solution for HTML5 deployment.

A bit of context is needed to understand why WASM is important and cool. In the 
past, many C/C++ to Web solutions were based on emscripten which is a toolset 
based on LLVM that can output C/C++ code in something called “ASM.js” which is 
a very compact JavaScript source code that kinda does what the C/C++ was doing. 
This is how people ported the “Unreal Engine” to the web for example. Be aware 
that ASM.js doesn’t deal with graphics and stuff, that still web technologies. 
It is just very good at number crunching and makes it possible to reuse C/C++ 
code.

The main drawbacks from ASM.js (which can be felt on the HTML5 deployment) is 
that the file sizes are huge. Just imagine a compiler that instead of 
generating native binary code is generating actual equivalent JavaScript code. 
This presents two problems for the user, first is the lengthy file transfer 
needed to download all that content to the users browser, second is the time it 
takes for the JS engine to actually parse those large files.

These problems are mitigated by WASM. WebAssembly grew out of the working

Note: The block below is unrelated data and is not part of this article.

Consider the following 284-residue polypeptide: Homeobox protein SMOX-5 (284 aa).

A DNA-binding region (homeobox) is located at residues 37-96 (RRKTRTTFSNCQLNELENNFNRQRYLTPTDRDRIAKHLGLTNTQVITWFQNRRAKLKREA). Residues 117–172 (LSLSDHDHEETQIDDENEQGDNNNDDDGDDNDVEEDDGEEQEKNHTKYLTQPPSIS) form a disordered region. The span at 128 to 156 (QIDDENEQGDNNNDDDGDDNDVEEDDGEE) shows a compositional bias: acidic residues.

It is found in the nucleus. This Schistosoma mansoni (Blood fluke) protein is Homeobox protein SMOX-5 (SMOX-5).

groups that were developing ASM.js. It is a bytecode format, so it is smaller 
than the equivalent JS file. It is also a standardized VM, which means it 
executes the same in all browsers that support it. Another cute trick it can do 
is that is can start loading the bytecode in the VM while it is transferring 
(aka loading while streaming) which means that by the time the transfer 
completes, a huge portion of that code is already loaded.

Not only this speeds up the user experience, but having a well-defined VM makes 
it easier for language developers to target it instead of the ASM.js hacks.

The same toolset that produces ASM.js can produce WASM. It should be natural 
evolution for the HTML5 deployment to switch from ASM.js based to WASM based. 
This doesn’t make it magical though, this switch alone will not make LC work on